Star Tribune, Minneapolis: California's bold move to slash its greenhouse-gas emissions is the right move at the right time and it has occurred, it must be said, under the right governor.
Despite persistent dissent from a handful of self-serving or self-deluded "skeptics," American public opinion has moved from ambivalence about the actuality of global warming to a solid acceptance of its threats. Now the focus is on what can be done -- a daunting question to which California is about to provide practical and probably inspiring answers.
Combustion-driven warming of the world's climate is a problem whose scope is, well, global. But the solutions ultimately will be aggregations of local actions, whether or not directed from a national capital or designed in keeping with an international protocol.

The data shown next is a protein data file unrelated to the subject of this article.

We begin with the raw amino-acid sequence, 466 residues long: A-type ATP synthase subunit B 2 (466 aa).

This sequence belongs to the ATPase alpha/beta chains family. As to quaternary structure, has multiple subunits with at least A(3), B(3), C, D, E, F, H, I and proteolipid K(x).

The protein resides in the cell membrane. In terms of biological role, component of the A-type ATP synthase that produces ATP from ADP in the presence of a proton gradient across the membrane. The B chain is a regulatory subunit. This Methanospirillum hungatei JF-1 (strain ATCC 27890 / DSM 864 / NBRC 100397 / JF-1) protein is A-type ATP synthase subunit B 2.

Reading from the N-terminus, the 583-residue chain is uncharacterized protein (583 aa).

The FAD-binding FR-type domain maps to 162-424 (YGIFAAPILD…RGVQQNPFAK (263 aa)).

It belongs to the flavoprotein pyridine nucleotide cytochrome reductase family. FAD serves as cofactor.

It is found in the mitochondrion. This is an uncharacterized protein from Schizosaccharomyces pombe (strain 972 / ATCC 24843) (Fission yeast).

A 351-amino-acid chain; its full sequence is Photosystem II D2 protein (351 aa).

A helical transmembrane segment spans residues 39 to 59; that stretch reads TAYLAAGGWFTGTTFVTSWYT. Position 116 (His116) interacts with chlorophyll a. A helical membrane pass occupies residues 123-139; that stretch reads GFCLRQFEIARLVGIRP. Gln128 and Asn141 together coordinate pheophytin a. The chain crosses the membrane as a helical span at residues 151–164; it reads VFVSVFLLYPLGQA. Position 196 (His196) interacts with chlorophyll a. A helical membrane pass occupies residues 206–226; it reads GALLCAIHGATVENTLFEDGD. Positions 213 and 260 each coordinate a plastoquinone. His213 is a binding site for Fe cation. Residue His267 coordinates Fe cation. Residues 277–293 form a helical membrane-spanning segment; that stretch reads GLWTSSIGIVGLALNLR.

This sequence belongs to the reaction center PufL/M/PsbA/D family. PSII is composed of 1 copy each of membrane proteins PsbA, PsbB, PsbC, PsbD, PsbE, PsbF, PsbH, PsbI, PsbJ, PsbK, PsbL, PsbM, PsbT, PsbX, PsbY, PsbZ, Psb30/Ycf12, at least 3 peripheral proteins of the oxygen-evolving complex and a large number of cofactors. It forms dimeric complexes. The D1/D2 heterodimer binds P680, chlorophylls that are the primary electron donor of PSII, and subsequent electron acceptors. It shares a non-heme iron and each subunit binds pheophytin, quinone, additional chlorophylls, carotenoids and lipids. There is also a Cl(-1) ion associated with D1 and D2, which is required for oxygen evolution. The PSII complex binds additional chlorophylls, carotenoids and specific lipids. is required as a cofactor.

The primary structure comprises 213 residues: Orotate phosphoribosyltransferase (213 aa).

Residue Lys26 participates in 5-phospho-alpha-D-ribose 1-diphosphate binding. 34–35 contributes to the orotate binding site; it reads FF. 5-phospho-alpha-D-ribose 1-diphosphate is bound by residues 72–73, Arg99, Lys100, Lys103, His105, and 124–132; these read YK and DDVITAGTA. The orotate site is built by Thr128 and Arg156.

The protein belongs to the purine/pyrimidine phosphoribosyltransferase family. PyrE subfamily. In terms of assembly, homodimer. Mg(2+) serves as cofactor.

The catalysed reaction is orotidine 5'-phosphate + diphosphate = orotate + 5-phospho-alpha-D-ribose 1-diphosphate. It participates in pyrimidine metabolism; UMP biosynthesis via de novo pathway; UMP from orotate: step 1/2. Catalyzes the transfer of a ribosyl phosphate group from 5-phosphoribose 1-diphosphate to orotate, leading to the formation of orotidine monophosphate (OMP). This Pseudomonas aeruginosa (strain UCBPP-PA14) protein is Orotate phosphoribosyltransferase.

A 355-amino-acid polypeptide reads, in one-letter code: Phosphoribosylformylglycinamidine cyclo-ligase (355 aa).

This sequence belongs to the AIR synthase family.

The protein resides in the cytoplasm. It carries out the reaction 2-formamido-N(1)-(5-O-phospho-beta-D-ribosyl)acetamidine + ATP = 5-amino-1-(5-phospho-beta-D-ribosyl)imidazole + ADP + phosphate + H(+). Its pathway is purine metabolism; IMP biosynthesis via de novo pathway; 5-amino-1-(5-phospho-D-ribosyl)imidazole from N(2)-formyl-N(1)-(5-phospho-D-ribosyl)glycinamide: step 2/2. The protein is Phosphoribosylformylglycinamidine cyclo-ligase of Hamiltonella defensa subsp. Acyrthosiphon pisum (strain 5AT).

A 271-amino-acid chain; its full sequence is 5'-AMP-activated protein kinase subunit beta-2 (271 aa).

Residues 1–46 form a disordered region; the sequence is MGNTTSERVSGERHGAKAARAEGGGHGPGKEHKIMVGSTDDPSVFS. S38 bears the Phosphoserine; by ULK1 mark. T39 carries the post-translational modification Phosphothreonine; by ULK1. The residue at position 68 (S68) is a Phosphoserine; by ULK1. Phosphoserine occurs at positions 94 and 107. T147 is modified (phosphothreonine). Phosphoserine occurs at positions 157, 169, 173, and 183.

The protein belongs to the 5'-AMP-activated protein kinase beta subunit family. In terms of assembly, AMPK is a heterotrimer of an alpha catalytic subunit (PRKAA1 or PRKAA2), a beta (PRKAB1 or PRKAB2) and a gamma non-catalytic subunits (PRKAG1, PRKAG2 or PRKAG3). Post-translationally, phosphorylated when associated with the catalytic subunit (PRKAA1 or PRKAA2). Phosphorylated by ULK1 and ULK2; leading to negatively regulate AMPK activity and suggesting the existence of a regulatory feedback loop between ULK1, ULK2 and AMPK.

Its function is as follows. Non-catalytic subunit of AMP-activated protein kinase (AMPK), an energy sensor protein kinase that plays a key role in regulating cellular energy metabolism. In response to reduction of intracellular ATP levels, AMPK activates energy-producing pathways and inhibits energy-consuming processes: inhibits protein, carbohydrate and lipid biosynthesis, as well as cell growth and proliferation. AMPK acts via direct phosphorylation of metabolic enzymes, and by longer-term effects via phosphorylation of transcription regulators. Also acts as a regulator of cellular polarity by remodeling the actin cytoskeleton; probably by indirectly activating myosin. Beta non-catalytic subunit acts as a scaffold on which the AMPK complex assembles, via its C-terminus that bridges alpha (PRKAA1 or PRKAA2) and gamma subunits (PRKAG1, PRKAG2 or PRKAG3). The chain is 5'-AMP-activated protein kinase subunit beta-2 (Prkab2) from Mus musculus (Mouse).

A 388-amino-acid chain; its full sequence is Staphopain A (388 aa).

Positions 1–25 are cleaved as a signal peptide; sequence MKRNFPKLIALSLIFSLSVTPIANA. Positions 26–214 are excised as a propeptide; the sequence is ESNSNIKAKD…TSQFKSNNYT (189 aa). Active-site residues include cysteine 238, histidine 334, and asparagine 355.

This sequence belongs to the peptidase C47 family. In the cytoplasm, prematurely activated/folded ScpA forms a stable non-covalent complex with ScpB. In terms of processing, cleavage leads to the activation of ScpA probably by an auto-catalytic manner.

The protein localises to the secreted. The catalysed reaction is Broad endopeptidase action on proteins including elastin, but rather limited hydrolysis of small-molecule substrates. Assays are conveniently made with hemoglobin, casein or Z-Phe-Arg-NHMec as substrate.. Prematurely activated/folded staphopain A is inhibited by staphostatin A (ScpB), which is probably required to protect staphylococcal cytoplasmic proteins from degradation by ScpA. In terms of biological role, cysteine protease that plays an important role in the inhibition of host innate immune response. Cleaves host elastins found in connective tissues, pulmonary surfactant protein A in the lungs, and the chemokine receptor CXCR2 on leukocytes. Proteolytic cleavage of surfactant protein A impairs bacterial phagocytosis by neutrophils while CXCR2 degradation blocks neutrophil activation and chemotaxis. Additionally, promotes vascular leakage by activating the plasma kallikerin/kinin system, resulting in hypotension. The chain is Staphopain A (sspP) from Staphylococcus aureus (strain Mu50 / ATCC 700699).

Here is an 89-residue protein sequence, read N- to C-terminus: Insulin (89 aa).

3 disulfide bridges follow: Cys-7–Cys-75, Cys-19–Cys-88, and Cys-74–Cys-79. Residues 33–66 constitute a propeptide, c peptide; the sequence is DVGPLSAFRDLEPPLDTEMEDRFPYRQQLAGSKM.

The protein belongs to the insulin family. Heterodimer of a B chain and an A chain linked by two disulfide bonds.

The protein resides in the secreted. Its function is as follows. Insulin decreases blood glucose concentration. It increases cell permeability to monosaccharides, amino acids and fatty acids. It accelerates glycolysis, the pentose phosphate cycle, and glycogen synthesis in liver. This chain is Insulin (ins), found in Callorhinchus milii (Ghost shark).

So it is a noble thing for a small town's council to commit itself to reducing carbon emissions. It is both noble and a substantive step when undertaken by California, whose economy is often ranked as larger than those of all but five of the world's nations.
Cutting the state's carbon dioxide output back to 1990 levels by the year 2020 will be a huge undertaking, but also a potentially profitable one. Some California manufacturers and utilities accuse their legislature and governor of embracing competitive disadvantage, but plenty of businesspeople make the more persuasive case that California is poised once again to lead the nation to a greener, wealthier, healthier future.
This would be true even if the governor in question were, say, Gray Davis. But because it is Arnold Schwarzenegger -- known to all as a Republican, pro-business, small-government, Hummer-collecting guy -- the naysayers will have a much harder time dissing this initiative as so much tree-hugging flakiness from the Left Coast.